Accuracy in Media

WASHINGTON — Russian lawmakers initially thought of making a trip to the U.S. to lobby U.S. Congress over an upcoming vote on Syria, even with U.S.-Russian relations at an all-time low.

putin with microphoneReuters reported that the Russian politicians wanted to discuss and lobby American politicians to not vote to intervene in the two-year-old Syrian civil war.

Russia has been adamantly opposed to any foreign involvement in Syria’s civil war because they have a lucrative military arms contract with the Syrian government. The government, led by President Bashar al-Assad, is also an ally of Iran and their Lebanon-based terrorist group Hezbollah. China has agreed with Russia on the issue of Western involvement in the civil war.

Only France came out in support of Western intervention in Syria, after the British parliament voted down Prime Minister David Cameron’s war proposal.

This came after U.S. President Barack Obama said that the “red line” for his administration was the use of chemical weapons by the Assad regime. If the Assad regime used weapons as charged by the Syrian rebels, then Obama’s rhetoric would merit U.S. involvement. In addition, a Senate committee approved a limited war resolution to head to the Senate floor for a vote.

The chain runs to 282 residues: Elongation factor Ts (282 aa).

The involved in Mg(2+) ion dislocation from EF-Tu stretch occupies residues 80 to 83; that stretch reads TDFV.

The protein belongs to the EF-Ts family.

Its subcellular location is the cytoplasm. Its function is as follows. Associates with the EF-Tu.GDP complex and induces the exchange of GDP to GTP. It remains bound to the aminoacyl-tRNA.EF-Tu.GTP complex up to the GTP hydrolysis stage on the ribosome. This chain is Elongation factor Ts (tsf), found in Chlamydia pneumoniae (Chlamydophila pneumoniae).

However, after polls indicated that 79% of Americans don’t want to go into Syria, Obama backtracked from his remarks. He blamed the world and Congress for setting the “red line”.

Obama is now in St. Petersburg, Russia attending a G20 summit. Relations between him and Russian President Vladimir Putin are cold at best as Putin refused to hand over National Security Agency leaker Edward Snowden to the U.S. At the summit, some fear that Putin will stick it to Obama over his Syrian civil war flip-flop.





Ready to fight back against media bias?
Join us by donating to AIM today.

Comments